EasyJet Plc, Europe’s second-largest discount carrier, said it narrowed its first-half loss as winterly weather in much of Western Europe spurred a rush of late bookings for the Easter holiday.

The pretax loss for the six months ended March 31 was in the range of 60 million pounds to 65 million pounds ($91 million-$99 million), Luton, England-based EasyJet said in a statement today. The year-earlier loss was 112 million pounds.

EasyJet’s earnings are improving as Chief Executive Officer Carolyn McCall boosts frequencies on key routes while using allocated seating, flexible tickets and corporate agents to grab a bigger slice of the business market. The carrier said today it’s placing orders for three Airbus SAS A320 aircraft as it mulls options for a larger purchase.

“First-half losses have been halved year-on-year through our disciplined approach to capacity deployment and a focus on cost management,” McCall said in the statement. “We have also benefited from rival airlines taking winter capacity out of the market, the earlier timing of Easter and poor weather across the U.K. and northern Europe which stimulated strong bookings.”

EasyJet flew 4.87 million people in March, 5.3 percent more than a year earlier, and began flights between Moscow and London, as well as from Milan to Rome’s Fiumicino airport.

Weak Pound

The company, which had forecast a pretax loss in the range of 50 million pounds to 75 million pounds, said a weaker pound had an adverse impact of 30 million pounds to 35 million pounds in the half, with a 5 million-pound impact from fuel.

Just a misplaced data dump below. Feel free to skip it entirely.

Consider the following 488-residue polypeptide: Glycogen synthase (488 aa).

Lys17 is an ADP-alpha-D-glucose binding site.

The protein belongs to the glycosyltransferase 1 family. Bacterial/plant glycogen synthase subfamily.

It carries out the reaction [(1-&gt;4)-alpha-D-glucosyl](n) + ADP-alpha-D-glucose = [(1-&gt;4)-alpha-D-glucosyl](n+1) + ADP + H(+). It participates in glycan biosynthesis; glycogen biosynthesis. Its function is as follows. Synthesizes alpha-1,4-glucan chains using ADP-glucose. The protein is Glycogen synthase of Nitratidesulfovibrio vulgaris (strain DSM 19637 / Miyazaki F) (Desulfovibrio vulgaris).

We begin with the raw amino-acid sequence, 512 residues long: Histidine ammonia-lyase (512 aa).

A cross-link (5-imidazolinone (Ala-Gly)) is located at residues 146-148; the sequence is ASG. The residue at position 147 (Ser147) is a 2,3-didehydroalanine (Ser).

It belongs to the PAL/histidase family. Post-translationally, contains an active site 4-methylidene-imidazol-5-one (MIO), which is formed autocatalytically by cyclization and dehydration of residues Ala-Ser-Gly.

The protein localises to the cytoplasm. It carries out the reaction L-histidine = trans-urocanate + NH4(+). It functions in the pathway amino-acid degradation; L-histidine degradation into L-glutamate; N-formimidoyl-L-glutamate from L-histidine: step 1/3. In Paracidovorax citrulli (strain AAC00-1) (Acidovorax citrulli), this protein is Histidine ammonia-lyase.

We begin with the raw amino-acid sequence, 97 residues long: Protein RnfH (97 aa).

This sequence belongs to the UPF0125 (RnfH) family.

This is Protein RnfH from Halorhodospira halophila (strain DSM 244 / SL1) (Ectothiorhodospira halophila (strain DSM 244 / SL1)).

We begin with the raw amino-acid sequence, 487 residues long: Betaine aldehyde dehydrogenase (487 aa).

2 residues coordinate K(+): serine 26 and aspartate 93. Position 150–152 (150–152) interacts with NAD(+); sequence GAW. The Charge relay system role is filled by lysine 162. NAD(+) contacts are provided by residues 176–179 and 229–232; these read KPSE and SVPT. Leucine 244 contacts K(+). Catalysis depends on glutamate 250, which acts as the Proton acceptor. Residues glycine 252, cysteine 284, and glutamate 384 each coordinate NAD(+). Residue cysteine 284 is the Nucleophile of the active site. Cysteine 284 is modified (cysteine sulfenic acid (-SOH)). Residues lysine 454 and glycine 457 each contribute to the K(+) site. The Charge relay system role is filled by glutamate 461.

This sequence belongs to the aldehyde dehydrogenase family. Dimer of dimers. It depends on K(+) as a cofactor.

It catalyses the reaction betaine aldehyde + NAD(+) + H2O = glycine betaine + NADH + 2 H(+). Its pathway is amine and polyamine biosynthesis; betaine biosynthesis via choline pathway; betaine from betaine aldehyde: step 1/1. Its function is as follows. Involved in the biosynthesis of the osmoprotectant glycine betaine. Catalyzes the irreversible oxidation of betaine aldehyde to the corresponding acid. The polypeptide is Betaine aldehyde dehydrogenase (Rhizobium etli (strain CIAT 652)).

“We continue to see the second half carrying a more competitive edge,” Damian Brewer, an analyst at RBC Capital Markets in London, said in a note to investors today. “Summer 2013 faces greater competitor capacity expansion at Gatwick, which we think may dampen achievable yield upside.”

EasyJet fell as much as 56 pence, or 5.1 percent, to 1,041 pence in London trading, the most in more than a year. The stock has gainede 38 percent this year, valuing the company at 4.18 billion pounds. Aviation stocks declined globally on concern that bird-flu deaths in China will affect demand for travel.

EasyJet has previously placed orders for a combined 242 Airbus single-aisle airplanes of which 210 had been delivered through the end of March, according to the Toulouse, France- based aircraft maker.

–Editors: Christopher Jasper, Benedikt Kammel

To contact the reporter on this story: Kari Lundgren in London at klundgren2@bloomberg.net

To contact the editor responsible for this story: Benedikt Kammel at bkammel@bloomberg.net